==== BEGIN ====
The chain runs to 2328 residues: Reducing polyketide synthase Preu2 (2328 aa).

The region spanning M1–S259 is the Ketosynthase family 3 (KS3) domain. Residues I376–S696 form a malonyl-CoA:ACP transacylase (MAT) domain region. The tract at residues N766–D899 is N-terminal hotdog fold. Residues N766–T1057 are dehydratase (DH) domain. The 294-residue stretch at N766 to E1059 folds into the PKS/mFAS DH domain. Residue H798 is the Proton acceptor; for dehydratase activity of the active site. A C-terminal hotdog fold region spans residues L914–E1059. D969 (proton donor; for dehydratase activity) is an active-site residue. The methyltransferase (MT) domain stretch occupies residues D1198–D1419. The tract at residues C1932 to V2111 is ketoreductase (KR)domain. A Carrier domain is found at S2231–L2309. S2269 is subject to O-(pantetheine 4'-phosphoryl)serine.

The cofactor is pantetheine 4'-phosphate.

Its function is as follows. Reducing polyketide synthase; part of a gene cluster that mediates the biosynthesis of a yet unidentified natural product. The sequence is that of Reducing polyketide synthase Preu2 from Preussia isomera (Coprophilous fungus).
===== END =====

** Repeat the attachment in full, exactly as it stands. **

The chain runs to 2328 residues: Reducing polyketide synthase Preu2 (2328 aa).

The region spanning M1–S259 is the Ketosynthase family 3 (KS3) domain. Residues I376–S696 form a malonyl-CoA:ACP transacylase (MAT) domain region. The tract at residues N766–D899 is N-terminal hotdog fold. Residues N766–T1057 are dehydratase (DH) domain. The 294-residue stretch at N766 to E1059 folds into the PKS/mFAS DH domain. Residue H798 is the Proton acceptor; for dehydratase activity of the active site. A C-terminal hotdog fold region spans residues L914–E1059. D969 (proton donor; for dehydratase activity) is an active-site residue. The methyltransferase (MT) domain stretch occupies residues D1198–D1419. The tract at residues C1932 to V2111 is ketoreductase (KR)domain. A Carrier domain is found at S2231–L2309. S2269 is subject to O-(pantetheine 4'-phosphoryl)serine.

The cofactor is pantetheine 4'-phosphate.

Its function is as follows. Reducing polyketide synthase; part of a gene cluster that mediates the biosynthesis of a yet unidentified natural product. The sequence is that of Reducing polyketide synthase Preu2 from Preussia isomera (Coprophilous fungus).